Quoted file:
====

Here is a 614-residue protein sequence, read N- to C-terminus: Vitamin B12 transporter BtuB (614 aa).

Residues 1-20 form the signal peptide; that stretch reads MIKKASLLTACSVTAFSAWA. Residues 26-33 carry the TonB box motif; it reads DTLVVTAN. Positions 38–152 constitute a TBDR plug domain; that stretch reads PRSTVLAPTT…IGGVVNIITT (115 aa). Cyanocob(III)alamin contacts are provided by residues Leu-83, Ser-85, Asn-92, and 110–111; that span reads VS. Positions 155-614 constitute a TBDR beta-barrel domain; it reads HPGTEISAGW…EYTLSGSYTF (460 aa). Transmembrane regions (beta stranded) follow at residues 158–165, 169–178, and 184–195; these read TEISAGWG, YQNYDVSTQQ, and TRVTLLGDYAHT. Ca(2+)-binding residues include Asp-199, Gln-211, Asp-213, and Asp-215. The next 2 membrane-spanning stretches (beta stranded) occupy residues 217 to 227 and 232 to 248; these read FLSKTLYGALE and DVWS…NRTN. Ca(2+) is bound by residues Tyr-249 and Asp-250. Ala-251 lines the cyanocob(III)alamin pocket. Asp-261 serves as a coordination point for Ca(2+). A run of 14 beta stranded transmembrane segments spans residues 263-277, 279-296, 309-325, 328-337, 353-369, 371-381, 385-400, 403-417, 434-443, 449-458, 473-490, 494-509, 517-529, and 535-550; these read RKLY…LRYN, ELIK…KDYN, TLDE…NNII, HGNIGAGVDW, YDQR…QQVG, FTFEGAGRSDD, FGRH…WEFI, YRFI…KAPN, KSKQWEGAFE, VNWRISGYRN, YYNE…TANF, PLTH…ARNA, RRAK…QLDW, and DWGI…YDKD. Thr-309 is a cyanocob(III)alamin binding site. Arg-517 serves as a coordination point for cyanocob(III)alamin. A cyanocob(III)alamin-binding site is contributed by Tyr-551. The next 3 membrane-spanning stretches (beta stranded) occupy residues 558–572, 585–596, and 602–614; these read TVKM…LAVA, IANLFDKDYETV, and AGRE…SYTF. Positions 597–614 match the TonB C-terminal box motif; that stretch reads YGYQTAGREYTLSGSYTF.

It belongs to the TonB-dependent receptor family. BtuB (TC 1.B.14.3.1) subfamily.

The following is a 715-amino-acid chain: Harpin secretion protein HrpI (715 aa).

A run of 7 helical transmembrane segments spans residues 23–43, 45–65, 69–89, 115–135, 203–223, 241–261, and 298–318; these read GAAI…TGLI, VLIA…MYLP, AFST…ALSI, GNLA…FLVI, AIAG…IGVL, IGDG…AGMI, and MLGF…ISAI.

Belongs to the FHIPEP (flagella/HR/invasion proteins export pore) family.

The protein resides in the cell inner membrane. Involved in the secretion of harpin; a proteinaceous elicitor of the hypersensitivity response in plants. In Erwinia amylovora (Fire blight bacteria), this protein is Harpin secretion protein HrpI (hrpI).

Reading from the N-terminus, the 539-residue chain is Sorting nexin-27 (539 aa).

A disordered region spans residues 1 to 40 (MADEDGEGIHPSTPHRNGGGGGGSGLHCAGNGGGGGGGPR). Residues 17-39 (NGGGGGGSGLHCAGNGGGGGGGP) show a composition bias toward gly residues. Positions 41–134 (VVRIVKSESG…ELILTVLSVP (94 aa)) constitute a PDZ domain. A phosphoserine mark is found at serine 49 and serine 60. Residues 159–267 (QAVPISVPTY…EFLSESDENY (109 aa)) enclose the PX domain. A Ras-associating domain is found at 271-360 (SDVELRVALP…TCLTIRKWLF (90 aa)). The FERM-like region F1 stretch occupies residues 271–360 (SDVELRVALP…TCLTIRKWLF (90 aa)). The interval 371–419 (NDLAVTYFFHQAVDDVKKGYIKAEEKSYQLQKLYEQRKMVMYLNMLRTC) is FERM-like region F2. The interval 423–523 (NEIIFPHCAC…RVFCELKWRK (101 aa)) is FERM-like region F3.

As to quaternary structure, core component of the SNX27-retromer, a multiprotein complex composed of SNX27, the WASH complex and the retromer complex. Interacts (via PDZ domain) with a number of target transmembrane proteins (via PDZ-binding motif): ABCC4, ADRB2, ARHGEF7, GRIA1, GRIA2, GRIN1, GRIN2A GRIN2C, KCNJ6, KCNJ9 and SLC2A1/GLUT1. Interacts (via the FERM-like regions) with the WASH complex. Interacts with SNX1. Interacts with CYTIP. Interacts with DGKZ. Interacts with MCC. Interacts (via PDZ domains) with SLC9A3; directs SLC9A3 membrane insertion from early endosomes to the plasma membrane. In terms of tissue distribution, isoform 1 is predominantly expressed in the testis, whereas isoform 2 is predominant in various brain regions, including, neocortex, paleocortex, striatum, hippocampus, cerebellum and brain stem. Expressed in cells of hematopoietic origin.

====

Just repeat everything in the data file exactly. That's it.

Here is a 614-residue protein sequence, read N- to C-terminus: Vitamin B12 transporter BtuB (614 aa).

Residues 1-20 form the signal peptide; that stretch reads MIKKASLLTACSVTAFSAWA. Residues 26-33 carry the TonB box motif; it reads DTLVVTAN. Positions 38–152 constitute a TBDR plug domain; that stretch reads PRSTVLAPTT…IGGVVNIITT (115 aa). Cyanocob(III)alamin contacts are provided by residues Leu-83, Ser-85, Asn-92, and 110–111; that span reads VS. Positions 155-614 constitute a TBDR beta-barrel domain; it reads HPGTEISAGW…EYTLSGSYTF (460 aa). Transmembrane regions (beta stranded) follow at residues 158–165, 169–178, and 184–195; these read TEISAGWG, YQNYDVSTQQ, and TRVTLLGDYAHT. Ca(2+)-binding residues include Asp-199, Gln-211, Asp-213, and Asp-215. The next 2 membrane-spanning stretches (beta stranded) occupy residues 217 to 227 and 232 to 248; these read FLSKTLYGALE and DVWS…NRTN. Ca(2+) is bound by residues Tyr-249 and Asp-250. Ala-251 lines the cyanocob(III)alamin pocket. Asp-261 serves as a coordination point for Ca(2+). A run of 14 beta stranded transmembrane segments spans residues 263-277, 279-296, 309-325, 328-337, 353-369, 371-381, 385-400, 403-417, 434-443, 449-458, 473-490, 494-509, 517-529, and 535-550; these read RKLY…LRYN, ELIK…KDYN, TLDE…NNII, HGNIGAGVDW, YDQR…QQVG, FTFEGAGRSDD, FGRH…WEFI, YRFI…KAPN, KSKQWEGAFE, VNWRISGYRN, YYNE…TANF, PLTH…ARNA, RRAK…QLDW, and DWGI…YDKD. Thr-309 is a cyanocob(III)alamin binding site. Arg-517 serves as a coordination point for cyanocob(III)alamin. A cyanocob(III)alamin-binding site is contributed by Tyr-551. The next 3 membrane-spanning stretches (beta stranded) occupy residues 558–572, 585–596, and 602–614; these read TVKM…LAVA, IANLFDKDYETV, and AGRE…SYTF. Positions 597–614 match the TonB C-terminal box motif; that stretch reads YGYQTAGREYTLSGSYTF.

It belongs to the TonB-dependent receptor family. BtuB (TC 1.B.14.3.1) subfamily.

The following is a 715-amino-acid chain: Harpin secretion protein HrpI (715 aa).

A run of 7 helical transmembrane segments spans residues 23–43, 45–65, 69–89, 115–135, 203–223, 241–261, and 298–318; these read GAAI…TGLI, VLIA…MYLP, AFST…ALSI, GNLA…FLVI, AIAG…IGVL, IGDG…AGMI, and MLGF…ISAI.

Belongs to the FHIPEP (flagella/HR/invasion proteins export pore) family.

The protein resides in the cell inner membrane. Involved in the secretion of harpin; a proteinaceous elicitor of the hypersensitivity response in plants. In Erwinia amylovora (Fire blight bacteria), this protein is Harpin secretion protein HrpI (hrpI).

Reading from the N-terminus, the 539-residue chain is Sorting nexin-27 (539 aa).

A disordered region spans residues 1 to 40 (MADEDGEGIHPSTPHRNGGGGGGSGLHCAGNGGGGGGGPR). Residues 17-39 (NGGGGGGSGLHCAGNGGGGGGGP) show a composition bias toward gly residues. Positions 41–134 (VVRIVKSESG…ELILTVLSVP (94 aa)) constitute a PDZ domain. A phosphoserine mark is found at serine 49 and serine 60. Residues 159–267 (QAVPISVPTY…EFLSESDENY (109 aa)) enclose the PX domain. A Ras-associating domain is found at 271-360 (SDVELRVALP…TCLTIRKWLF (90 aa)). The FERM-like region F1 stretch occupies residues 271–360 (SDVELRVALP…TCLTIRKWLF (90 aa)). The interval 371–419 (NDLAVTYFFHQAVDDVKKGYIKAEEKSYQLQKLYEQRKMVMYLNMLRTC) is FERM-like region F2. The interval 423–523 (NEIIFPHCAC…RVFCELKWRK (101 aa)) is FERM-like region F3.

As to quaternary structure, core component of the SNX27-retromer, a multiprotein complex composed of SNX27, the WASH complex and the retromer complex. Interacts (via PDZ domain) with a number of target transmembrane proteins (via PDZ-binding motif): ABCC4, ADRB2, ARHGEF7, GRIA1, GRIA2, GRIN1, GRIN2A GRIN2C, KCNJ6, KCNJ9 and SLC2A1/GLUT1. Interacts (via the FERM-like regions) with the WASH complex. Interacts with SNX1. Interacts with CYTIP. Interacts with DGKZ. Interacts with MCC. Interacts (via PDZ domains) with SLC9A3; directs SLC9A3 membrane insertion from early endosomes to the plasma membrane. In terms of tissue distribution, isoform 1 is predominantly expressed in the testis, whereas isoform 2 is predominant in various brain regions, including, neocortex, paleocortex, striatum, hippocampus, cerebellum and brain stem. Expressed in cells of hematopoietic origin.